Trade marks: parallel imports




The Court of Appeal has held that a parallel importer had not infringed a claimant's trade mark and that there was no disguised restriction of trade.


Article 34 of the Treaty on the Functioning of the European Union (TFEU) provides for the free movement of goods between EU member states. Article 36 of the TFEU provides for exceptions: prohibitions or restrictions on imports can be justified on grounds of the protection of industrial and commercial property but must not constitute a means of arbitrary discrimination or a disguised restriction on trade between member states. 

Industrial or commercial property includes national trade mark rights. The European Court of Justice (ECJ) has recognised that to give national trade mark rights their full scope and effect would in some cases allow the erection of artificial barriers to trade, that is a "disguised restriction".

In Bristol-Myers Squibb v Paranova AS, the ECJ set out a list of conditions (the BMS conditions) that parallel importers must fulfill in order to avoid a trade mark infringement claim, in cases concerning parallel trade in repackaged or relabelled pharmaceutical products. (Joined cases C-427/93, C-429/93 and C-436/93.) One condition is that enforcement of the trade mark proprietor's rights would contribute to the artificial partitioning of markets between member states, for example, where the proprietor had put an identical pharmaceutical product on the market in several member states in various forms of packaging, so that repackaging by the parallel importer would be necessary in order to market the product in the member state of import.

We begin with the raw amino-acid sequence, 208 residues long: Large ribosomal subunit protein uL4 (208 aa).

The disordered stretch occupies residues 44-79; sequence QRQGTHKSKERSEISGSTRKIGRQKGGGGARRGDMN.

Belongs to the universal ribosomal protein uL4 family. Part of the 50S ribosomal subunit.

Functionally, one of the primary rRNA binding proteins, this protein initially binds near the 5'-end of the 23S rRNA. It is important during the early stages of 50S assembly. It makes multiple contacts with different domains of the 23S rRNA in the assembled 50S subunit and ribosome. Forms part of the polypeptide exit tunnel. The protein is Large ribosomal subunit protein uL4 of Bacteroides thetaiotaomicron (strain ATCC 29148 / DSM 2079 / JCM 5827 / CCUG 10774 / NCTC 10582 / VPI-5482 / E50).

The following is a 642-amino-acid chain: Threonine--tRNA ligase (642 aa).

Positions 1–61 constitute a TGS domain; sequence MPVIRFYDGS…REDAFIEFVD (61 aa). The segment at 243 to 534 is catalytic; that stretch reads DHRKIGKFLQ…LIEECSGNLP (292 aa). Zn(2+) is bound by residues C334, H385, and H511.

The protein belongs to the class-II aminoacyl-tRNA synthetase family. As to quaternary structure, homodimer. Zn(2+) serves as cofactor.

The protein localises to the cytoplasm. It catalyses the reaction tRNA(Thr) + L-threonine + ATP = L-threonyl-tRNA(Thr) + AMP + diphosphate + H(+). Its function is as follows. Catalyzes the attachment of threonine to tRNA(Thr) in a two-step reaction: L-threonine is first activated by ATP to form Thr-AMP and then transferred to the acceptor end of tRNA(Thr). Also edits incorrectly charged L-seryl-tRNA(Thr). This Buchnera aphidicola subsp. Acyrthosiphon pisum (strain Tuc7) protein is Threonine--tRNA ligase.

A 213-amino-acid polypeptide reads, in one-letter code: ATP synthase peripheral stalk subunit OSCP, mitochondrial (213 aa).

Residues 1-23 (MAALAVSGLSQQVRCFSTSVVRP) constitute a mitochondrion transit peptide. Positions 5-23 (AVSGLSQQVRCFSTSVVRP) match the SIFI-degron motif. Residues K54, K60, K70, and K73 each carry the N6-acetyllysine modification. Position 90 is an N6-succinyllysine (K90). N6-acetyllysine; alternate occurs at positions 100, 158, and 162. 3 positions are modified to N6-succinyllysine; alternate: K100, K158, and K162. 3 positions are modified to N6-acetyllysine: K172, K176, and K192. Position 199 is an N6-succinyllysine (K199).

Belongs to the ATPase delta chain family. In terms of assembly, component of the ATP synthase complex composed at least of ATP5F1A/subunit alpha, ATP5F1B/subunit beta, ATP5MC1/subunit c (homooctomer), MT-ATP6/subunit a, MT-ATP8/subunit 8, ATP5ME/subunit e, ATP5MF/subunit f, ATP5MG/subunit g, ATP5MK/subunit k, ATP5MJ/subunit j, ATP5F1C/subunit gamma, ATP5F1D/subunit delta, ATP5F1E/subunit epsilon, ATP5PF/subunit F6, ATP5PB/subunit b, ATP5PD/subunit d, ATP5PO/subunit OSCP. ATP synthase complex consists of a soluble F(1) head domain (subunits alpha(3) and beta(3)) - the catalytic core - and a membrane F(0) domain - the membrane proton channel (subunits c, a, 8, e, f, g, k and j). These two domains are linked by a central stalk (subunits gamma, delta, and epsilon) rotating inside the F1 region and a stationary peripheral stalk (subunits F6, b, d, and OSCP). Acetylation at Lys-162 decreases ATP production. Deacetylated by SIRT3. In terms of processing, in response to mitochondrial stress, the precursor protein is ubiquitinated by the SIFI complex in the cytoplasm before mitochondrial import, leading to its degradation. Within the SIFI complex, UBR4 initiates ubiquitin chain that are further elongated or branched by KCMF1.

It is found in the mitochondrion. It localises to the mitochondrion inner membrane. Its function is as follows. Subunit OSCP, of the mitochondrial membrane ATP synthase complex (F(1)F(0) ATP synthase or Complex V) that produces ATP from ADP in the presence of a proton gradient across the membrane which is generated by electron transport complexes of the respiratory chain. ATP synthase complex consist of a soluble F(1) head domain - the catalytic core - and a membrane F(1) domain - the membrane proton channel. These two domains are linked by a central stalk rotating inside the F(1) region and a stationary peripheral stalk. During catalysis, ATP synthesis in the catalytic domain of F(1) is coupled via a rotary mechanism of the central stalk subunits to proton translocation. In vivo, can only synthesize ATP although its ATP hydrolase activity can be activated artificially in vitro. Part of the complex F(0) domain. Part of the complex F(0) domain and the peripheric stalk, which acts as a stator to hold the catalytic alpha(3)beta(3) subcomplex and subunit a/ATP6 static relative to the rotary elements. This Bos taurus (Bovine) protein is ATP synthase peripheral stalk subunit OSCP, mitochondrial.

F marketed drugs under the brand FLYNN, which was registered as UK and EU trade marks. D held licences to import pharmaceuticals into the UK, and imported and sold drugs under these licences.

The dispute related to an anti-epileptic drug (the drug). If obtained from different sources, the drug could produce different effects, so doctors were advised to ensure that patients were maintained on a specific manufacturer's product.

F acquired from P the UK marketing authorisations for capsules of the drug that were manufactured and sold by P elsewhere in the EU at a lower price under the brand name EPANUTIN. F then obtained a licence variation to allow it to sell the capsules in the UK under the name Phenytoin Sodium Flynn. F sent communications to doctors, patients and pharmacists to let them know that the Phenytoin Sodium Flynn product was in fact the Epanutin product under a new name, so establishing a supply chain for the rebranded drug.